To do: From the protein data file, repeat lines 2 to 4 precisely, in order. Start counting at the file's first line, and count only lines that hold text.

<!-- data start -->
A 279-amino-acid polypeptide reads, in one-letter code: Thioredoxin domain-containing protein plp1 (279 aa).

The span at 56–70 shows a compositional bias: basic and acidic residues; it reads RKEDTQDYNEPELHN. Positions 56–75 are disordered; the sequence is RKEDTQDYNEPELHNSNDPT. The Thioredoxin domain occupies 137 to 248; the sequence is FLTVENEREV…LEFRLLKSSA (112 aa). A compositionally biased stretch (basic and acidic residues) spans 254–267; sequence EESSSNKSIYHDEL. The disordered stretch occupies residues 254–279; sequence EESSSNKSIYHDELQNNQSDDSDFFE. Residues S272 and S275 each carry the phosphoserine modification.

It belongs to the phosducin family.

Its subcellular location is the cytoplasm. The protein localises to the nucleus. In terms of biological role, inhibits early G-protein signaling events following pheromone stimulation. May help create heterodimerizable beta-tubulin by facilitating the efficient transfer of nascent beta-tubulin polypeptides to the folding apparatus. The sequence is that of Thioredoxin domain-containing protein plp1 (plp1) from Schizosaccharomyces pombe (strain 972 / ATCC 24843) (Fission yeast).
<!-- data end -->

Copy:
The span at 56–70 shows a compositional bias: basic and acidic residues; it reads RKEDTQDYNEPELHN. Positions 56–75 are disordered; the sequence is RKEDTQDYNEPELHNSNDPT. The Thioredoxin domain occupies 137 to 248; the sequence is FLTVENEREV…LEFRLLKSSA (112 aa). A compositionally biased stretch (basic and acidic residues) spans 254–267; sequence EESSSNKSIYHDEL. The disordered stretch occupies residues 254–279; sequence EESSSNKSIYHDELQNNQSDDSDFFE. Residues S272 and S275 each carry the phosphoserine modification.

It belongs to the phosducin family.

Its subcellular location is the cytoplasm. The protein localises to the nucleus. In terms of biological role, inhibits early G-protein signaling events following pheromone stimulation. May help create heterodimerizable beta-tubulin by facilitating the efficient transfer of nascent beta-tubulin polypeptides to the folding apparatus. The sequence is that of Thioredoxin domain-containing protein plp1 (plp1) from Schizosaccharomyces pombe (strain 972 / ATCC 24843) (Fission yeast).